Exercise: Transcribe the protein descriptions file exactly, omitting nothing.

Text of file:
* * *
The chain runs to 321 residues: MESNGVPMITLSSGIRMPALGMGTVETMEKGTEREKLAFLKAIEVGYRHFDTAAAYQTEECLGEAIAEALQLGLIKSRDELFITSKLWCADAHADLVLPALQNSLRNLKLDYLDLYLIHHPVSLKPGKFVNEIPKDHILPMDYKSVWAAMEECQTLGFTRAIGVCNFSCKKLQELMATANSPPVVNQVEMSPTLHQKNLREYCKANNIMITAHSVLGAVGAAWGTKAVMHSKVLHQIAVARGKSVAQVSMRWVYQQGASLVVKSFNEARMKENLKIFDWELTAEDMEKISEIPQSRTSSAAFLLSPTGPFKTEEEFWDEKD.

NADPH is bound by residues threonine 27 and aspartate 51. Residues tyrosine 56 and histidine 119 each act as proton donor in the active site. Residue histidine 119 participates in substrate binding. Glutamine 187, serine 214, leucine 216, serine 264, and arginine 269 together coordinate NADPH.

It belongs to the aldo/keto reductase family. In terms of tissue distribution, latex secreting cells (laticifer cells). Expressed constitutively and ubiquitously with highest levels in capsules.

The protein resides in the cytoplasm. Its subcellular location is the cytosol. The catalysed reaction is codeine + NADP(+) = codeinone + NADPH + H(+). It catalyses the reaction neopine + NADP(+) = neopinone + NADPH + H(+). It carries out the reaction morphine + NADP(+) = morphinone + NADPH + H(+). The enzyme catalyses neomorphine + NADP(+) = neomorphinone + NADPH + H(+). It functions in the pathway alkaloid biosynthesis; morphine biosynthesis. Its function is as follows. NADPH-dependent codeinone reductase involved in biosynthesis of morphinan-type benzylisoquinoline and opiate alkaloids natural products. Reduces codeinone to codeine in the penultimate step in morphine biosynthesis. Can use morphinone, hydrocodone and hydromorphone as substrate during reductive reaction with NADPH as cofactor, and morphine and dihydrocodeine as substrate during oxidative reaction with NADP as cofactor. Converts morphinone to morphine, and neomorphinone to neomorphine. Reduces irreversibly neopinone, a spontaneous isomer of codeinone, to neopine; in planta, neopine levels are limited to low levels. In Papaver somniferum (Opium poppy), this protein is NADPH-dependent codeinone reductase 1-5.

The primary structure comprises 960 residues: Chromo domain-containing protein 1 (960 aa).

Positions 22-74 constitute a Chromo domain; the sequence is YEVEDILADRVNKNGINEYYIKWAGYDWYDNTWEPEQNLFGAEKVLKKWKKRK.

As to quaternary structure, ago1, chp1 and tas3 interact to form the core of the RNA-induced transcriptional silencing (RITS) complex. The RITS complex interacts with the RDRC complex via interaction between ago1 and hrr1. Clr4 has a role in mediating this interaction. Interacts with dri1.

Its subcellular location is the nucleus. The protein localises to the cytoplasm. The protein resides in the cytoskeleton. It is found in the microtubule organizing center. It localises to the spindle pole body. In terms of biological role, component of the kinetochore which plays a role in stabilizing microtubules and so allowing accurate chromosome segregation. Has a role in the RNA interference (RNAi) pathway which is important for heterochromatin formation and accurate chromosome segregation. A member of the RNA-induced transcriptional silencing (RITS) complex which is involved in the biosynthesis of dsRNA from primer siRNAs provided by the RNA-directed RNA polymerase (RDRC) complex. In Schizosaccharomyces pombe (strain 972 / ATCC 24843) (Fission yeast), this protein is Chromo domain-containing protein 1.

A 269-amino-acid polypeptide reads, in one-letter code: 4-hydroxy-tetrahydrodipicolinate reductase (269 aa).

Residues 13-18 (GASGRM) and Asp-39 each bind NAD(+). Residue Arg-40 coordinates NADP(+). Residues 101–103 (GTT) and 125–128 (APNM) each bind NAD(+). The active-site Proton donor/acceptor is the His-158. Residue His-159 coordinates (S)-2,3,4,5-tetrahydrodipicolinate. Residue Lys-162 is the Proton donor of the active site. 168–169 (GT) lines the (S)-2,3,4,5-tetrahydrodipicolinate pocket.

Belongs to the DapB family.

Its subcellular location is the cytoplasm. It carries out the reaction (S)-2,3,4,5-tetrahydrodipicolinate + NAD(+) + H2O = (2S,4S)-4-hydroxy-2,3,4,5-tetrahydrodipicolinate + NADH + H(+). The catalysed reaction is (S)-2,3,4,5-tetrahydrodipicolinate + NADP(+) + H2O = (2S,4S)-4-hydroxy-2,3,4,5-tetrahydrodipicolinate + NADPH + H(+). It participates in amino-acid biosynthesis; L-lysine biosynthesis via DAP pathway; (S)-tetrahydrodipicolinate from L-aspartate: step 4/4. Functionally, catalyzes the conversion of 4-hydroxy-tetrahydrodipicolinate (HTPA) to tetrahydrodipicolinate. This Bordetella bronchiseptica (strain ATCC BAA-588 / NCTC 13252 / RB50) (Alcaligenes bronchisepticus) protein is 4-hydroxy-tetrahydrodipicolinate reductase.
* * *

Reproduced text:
The chain runs to 321 residues: MESNGVPMITLSSGIRMPALGMGTVETMEKGTEREKLAFLKAIEVGYRHFDTAAAYQTEECLGEAIAEALQLGLIKSRDELFITSKLWCADAHADLVLPALQNSLRNLKLDYLDLYLIHHPVSLKPGKFVNEIPKDHILPMDYKSVWAAMEECQTLGFTRAIGVCNFSCKKLQELMATANSPPVVNQVEMSPTLHQKNLREYCKANNIMITAHSVLGAVGAAWGTKAVMHSKVLHQIAVARGKSVAQVSMRWVYQQGASLVVKSFNEARMKENLKIFDWELTAEDMEKISEIPQSRTSSAAFLLSPTGPFKTEEEFWDEKD.

NADPH is bound by residues threonine 27 and aspartate 51. Residues tyrosine 56 and histidine 119 each act as proton donor in the active site. Residue histidine 119 participates in substrate binding. Glutamine 187, serine 214, leucine 216, serine 264, and arginine 269 together coordinate NADPH.

It belongs to the aldo/keto reductase family. In terms of tissue distribution, latex secreting cells (laticifer cells). Expressed constitutively and ubiquitously with highest levels in capsules.

The protein resides in the cytoplasm. Its subcellular location is the cytosol. The catalysed reaction is codeine + NADP(+) = codeinone + NADPH + H(+). It catalyses the reaction neopine + NADP(+) = neopinone + NADPH + H(+). It carries out the reaction morphine + NADP(+) = morphinone + NADPH + H(+). The enzyme catalyses neomorphine + NADP(+) = neomorphinone + NADPH + H(+). It functions in the pathway alkaloid biosynthesis; morphine biosynthesis. Its function is as follows. NADPH-dependent codeinone reductase involved in biosynthesis of morphinan-type benzylisoquinoline and opiate alkaloids natural products. Reduces codeinone to codeine in the penultimate step in morphine biosynthesis. Can use morphinone, hydrocodone and hydromorphone as substrate during reductive reaction with NADPH as cofactor, and morphine and dihydrocodeine as substrate during oxidative reaction with NADP as cofactor. Converts morphinone to morphine, and neomorphinone to neomorphine. Reduces irreversibly neopinone, a spontaneous isomer of codeinone, to neopine; in planta, neopine levels are limited to low levels. In Papaver somniferum (Opium poppy), this protein is NADPH-dependent codeinone reductase 1-5.

The primary structure comprises 960 residues: Chromo domain-containing protein 1 (960 aa).

Positions 22-74 constitute a Chromo domain; the sequence is YEVEDILADRVNKNGINEYYIKWAGYDWYDNTWEPEQNLFGAEKVLKKWKKRK.

As to quaternary structure, ago1, chp1 and tas3 interact to form the core of the RNA-induced transcriptional silencing (RITS) complex. The RITS complex interacts with the RDRC complex via interaction between ago1 and hrr1. Clr4 has a role in mediating this interaction. Interacts with dri1.

Its subcellular location is the nucleus. The protein localises to the cytoplasm. The protein resides in the cytoskeleton. It is found in the microtubule organizing center. It localises to the spindle pole body. In terms of biological role, component of the kinetochore which plays a role in stabilizing microtubules and so allowing accurate chromosome segregation. Has a role in the RNA interference (RNAi) pathway which is important for heterochromatin formation and accurate chromosome segregation. A member of the RNA-induced transcriptional silencing (RITS) complex which is involved in the biosynthesis of dsRNA from primer siRNAs provided by the RNA-directed RNA polymerase (RDRC) complex. In Schizosaccharomyces pombe (strain 972 / ATCC 24843) (Fission yeast), this protein is Chromo domain-containing protein 1.

A 269-amino-acid polypeptide reads, in one-letter code: 4-hydroxy-tetrahydrodipicolinate reductase (269 aa).

Residues 13-18 (GASGRM) and Asp-39 each bind NAD(+). Residue Arg-40 coordinates NADP(+). Residues 101–103 (GTT) and 125–128 (APNM) each bind NAD(+). The active-site Proton donor/acceptor is the His-158. Residue His-159 coordinates (S)-2,3,4,5-tetrahydrodipicolinate. Residue Lys-162 is the Proton donor of the active site. 168–169 (GT) lines the (S)-2,3,4,5-tetrahydrodipicolinate pocket.

Belongs to the DapB family.

Its subcellular location is the cytoplasm. It carries out the reaction (S)-2,3,4,5-tetrahydrodipicolinate + NAD(+) + H2O = (2S,4S)-4-hydroxy-2,3,4,5-tetrahydrodipicolinate + NADH + H(+). The catalysed reaction is (S)-2,3,4,5-tetrahydrodipicolinate + NADP(+) + H2O = (2S,4S)-4-hydroxy-2,3,4,5-tetrahydrodipicolinate + NADPH + H(+). It participates in amino-acid biosynthesis; L-lysine biosynthesis via DAP pathway; (S)-tetrahydrodipicolinate from L-aspartate: step 4/4. Functionally, catalyzes the conversion of 4-hydroxy-tetrahydrodipicolinate (HTPA) to tetrahydrodipicolinate. This Bordetella bronchiseptica (strain ATCC BAA-588 / NCTC 13252 / RB50) (Alcaligenes bronchisepticus) protein is 4-hydroxy-tetrahydrodipicolinate reductase.